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This article was published 19/2/2013 (1253 days ago), so information in it may no longer be current.
A political scientist tasked with writing new rules governing public support for the province's five registered political parties has determined subsidies not exceed a total of $600,000 per year.
Paul Thomas was appointed last fall to come up with a new, workable means of subsidizing party operating costs after both major parties -- the NDP and the Progressive Conservatives -- continually shunned handouts under an old law.
In a 107-page report released Tuesday, Thomas established a new party-funding formula and placed Manitoba's new Election Financing Act, passed last June, in a Canadian context.
Under the new rules, which will be implemented in the next few weeks, political parties will be able to claim money for administrative and operating costs plus the expenses involved in complying with government regulations. Several other provinces already have similar legislation.
Parties will now be paid $100 for each candidate they endorsed in the last general election. The remainder of the subsidy -- not to exceed $600,000 -- will be handed out based on the number of votes each party received in the last two provincial votes.
Based on the results of the past two elections, the governing NDP would be eligible for $278,811 in government funding this year, while the Tories would qualify for $242,712 and the Liberals $63,255. The other two registered parties, the Greens and the Communists, would receive $14,449 and $773 respectively.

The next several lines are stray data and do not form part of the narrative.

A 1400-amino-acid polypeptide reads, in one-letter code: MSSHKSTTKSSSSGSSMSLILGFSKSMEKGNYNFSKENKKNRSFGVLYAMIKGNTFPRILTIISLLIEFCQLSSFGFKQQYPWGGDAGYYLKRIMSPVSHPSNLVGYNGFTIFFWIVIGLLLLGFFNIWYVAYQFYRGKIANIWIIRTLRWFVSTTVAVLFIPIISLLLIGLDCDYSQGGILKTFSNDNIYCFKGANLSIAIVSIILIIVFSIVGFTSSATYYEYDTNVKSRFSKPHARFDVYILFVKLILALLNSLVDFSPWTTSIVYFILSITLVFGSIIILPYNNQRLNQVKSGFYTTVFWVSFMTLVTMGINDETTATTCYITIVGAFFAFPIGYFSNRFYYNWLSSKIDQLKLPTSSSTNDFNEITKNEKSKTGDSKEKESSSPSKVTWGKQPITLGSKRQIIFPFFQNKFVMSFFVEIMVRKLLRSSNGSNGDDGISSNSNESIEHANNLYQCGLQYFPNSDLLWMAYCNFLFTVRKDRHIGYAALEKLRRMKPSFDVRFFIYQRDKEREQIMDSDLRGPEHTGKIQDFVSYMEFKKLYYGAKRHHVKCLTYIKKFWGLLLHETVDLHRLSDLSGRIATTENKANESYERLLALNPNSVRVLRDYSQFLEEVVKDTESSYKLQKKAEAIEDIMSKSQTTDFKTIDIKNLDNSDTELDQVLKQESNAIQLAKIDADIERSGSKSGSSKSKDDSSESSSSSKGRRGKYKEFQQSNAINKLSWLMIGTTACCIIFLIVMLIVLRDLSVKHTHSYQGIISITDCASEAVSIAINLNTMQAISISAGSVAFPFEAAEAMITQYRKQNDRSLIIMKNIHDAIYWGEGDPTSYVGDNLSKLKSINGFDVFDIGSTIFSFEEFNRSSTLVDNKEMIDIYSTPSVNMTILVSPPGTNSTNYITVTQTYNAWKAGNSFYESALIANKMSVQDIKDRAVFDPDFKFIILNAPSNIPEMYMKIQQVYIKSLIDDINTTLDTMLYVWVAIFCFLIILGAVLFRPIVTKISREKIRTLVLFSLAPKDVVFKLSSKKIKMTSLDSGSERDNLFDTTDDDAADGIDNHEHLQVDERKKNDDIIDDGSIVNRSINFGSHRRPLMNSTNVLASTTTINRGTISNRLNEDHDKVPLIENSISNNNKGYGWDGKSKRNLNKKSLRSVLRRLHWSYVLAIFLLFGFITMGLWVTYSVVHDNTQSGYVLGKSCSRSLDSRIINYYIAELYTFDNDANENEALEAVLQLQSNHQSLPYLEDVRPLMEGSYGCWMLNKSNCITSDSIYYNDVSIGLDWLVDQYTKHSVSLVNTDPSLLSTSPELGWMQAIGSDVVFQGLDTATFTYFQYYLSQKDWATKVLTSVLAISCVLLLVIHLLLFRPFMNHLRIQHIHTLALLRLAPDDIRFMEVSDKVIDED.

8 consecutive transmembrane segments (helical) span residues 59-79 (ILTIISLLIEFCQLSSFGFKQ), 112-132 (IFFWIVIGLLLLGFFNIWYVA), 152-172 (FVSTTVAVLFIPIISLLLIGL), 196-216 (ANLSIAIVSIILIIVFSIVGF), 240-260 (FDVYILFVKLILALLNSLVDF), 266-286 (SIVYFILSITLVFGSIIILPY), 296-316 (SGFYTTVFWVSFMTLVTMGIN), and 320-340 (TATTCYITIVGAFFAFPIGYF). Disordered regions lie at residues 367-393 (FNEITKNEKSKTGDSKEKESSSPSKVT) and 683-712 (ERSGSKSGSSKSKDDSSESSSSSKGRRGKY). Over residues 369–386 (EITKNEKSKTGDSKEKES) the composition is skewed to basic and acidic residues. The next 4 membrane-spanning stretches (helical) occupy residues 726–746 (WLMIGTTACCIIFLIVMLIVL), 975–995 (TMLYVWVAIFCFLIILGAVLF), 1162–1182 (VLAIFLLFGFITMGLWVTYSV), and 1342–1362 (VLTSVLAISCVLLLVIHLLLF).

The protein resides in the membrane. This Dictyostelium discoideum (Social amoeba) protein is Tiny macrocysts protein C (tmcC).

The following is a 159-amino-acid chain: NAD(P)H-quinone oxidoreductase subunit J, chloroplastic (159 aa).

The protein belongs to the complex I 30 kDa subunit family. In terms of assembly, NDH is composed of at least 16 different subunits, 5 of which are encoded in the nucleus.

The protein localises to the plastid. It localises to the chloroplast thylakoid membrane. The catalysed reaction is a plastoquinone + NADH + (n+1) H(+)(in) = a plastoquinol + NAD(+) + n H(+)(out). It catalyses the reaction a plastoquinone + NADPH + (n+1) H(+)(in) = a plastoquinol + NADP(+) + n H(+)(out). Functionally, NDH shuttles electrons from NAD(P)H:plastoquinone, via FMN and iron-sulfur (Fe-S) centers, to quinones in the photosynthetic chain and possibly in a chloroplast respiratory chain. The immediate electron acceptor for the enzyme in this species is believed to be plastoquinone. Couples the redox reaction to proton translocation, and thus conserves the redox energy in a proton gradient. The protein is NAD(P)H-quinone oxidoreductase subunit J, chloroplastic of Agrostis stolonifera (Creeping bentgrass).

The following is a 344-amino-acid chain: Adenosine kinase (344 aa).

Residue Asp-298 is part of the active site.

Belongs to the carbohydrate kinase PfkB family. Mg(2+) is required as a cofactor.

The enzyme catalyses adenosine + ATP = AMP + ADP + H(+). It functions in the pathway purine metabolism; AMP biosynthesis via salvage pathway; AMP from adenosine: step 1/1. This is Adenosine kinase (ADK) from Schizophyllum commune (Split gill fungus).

In the past, registered parties were eligible to receive $1.25 per vote up to a maximum of $250,000. When it came into force in 2008, the Conservatives labelled the former provision a "vote tax" and refused to accept it. The NDP followed suit. But the three smaller parties applied and received payments.
The Conservatives have previously said that they would not accept subsidies to offset party-administration costs under any new scheme -- including one devised by an independent allowance commissioner (Thomas).
On Tuesday, through a spokesman, Conservative Leader Brian Pallister declined comment on Thomas's report until he had a chance to study it.
NDP House Leader Jennifer Howard, who shepherded the new legislation through the house last spring, was not available for comment, a cabinet communications official said.
The NDP executive was blasted by its rank and file last year after it refused to accept an operating subsidy under the old law. Premier Greg Selinger and other members of the NDP caucus prevailed on the executive not to take the money. The decision led to the resignation of the party's president four days later.
Thomas was not asked to decide whether political parties should receive subsidies for their operating costs -- only to determine how to pay them. He noted Tuesday both major political parties currently accept various subsidies, including reimbursement for a large portion of their election expenses.